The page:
We live in a world where black lives matter but blue lives matter not so much. Just ask the families of the two Florida police officers gunned down while having lunch at a Chinese restaurant.
Two Florida sheriff's deputies were shot and killed while eating in a restaurant Thursday afternoon by an attacker found dead outside shortly after, police said[.] ...
"I don't have answers to why this happened," Gilchrist County Sheriff Robert Schultz said at a news briefing.Schultz identified the slain officers as Sgt. Noel Ramirez, 30, a seven-year law enforcement veteran, and Deputy Taylor Lindsey, 25, a three-year law law [sic] enforcement veteran. Schultz said Ramirez had children and was married, while Lindsey was not married but had a girlfriend. ...
"We're not going to make this a political issue, other than the fact: What do you expect happens when you demonize law enforcement to the extent that it's been demonized?" Schultz asked. "Every type of hate, every type of putdown that you can think of. The only thing these men were guilty of was wanting to protect you and me."
Closing 8,000 stores is a big financial hit, money that could have been spent to help inner-city kids get an education, or a meal, or clothes for school or to fight gang crime and drugs:
On Tuesday, Starbucks announced plans to close all 8,000 stores across the US for the afternoon of May 29. Starbucks said in a statement it plans to "conduct racial-bias education geared toward preventing discrimination in our stores" during the period[.] ...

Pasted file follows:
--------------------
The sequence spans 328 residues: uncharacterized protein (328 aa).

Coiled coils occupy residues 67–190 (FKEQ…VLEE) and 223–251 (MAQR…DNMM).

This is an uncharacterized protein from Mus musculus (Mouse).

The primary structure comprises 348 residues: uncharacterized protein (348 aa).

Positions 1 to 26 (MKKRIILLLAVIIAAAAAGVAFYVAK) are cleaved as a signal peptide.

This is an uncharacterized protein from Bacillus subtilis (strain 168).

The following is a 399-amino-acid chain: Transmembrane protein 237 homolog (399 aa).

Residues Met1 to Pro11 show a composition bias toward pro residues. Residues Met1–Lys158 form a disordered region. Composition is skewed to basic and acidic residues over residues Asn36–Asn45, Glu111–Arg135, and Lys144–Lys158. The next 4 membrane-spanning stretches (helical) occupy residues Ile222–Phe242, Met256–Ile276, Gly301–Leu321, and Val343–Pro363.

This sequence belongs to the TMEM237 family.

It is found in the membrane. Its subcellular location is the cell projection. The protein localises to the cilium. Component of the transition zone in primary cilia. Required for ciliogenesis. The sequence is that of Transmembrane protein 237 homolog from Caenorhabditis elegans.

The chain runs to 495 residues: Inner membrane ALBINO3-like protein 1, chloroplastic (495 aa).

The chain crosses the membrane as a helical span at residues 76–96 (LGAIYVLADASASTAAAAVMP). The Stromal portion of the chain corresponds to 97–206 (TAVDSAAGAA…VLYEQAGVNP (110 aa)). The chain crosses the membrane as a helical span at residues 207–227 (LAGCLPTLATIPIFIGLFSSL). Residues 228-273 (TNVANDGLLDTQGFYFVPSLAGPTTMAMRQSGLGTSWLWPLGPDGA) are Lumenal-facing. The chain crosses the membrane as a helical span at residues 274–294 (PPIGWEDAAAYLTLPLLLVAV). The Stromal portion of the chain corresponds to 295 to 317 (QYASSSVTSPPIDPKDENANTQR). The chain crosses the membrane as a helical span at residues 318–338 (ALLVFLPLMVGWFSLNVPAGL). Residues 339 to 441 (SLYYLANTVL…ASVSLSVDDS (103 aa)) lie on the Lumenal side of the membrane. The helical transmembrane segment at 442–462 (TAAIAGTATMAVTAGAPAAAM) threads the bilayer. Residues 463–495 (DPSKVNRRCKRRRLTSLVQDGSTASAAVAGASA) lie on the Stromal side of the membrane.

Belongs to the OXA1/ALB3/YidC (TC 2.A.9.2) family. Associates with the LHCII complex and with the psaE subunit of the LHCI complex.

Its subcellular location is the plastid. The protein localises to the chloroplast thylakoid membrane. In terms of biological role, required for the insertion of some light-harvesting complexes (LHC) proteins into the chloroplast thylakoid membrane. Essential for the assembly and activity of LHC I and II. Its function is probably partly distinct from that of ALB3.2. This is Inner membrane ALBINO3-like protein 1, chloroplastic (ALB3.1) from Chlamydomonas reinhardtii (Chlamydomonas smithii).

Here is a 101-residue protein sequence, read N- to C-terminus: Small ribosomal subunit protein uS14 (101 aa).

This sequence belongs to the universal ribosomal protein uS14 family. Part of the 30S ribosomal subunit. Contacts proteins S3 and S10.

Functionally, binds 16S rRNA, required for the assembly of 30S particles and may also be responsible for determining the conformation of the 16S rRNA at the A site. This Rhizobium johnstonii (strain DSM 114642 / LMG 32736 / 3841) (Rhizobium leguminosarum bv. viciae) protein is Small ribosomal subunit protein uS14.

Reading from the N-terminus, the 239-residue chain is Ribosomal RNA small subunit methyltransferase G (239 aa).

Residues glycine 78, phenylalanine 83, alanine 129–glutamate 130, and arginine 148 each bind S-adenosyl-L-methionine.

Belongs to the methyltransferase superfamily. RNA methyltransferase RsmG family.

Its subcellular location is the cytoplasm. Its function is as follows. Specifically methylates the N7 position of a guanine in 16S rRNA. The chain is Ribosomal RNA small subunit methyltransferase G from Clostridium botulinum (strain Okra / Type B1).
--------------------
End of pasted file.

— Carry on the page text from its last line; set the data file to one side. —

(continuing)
"The company's founding values are based on humanity and inclusion," executive chairman Howard Schultz said in a statement. "We will learn from our mistakes and reaffirm our commitment to creating a safe and welcoming environment for every customer."
While the decision to close stores to train employees on issues of racial discrimination is unprecedented, Starbucks has done something similar once before under Schultz's leadership[.] ...
In February 2008, Starbucks closed all 7,100 of its stores for three and a half hours to train employees. Schultz had recently returned as CEO to turn the company around as it struggled to repair its reputation and grow sales after a period of overexpansion.
The closures cost the company an estimated $6 million, according to Schultz's 2011 book "Onward: How Starbucks Fought for Its Life without Losing Its Soul." However, Schultz maintained that it was worth the financial cost and the mockery the company endured to put Starbucks back on the road to recovery.
Self-survival and political correctness are prime motivators for Starbucks, but not the indignity and disrespect shown a Philadelphia officer in 2015. No grandiose mea culpas, no mass closings, and no employee re-education. Starbucks's social conscience did not extend to those who risk their lives for the safety of its employees and customers.
Daniel John Sobieski is a freelance writer whose pieces have appeared in Investor's Business Daily, Human Events, Reason Magazine, and the Chicago Sun-Times among other publications.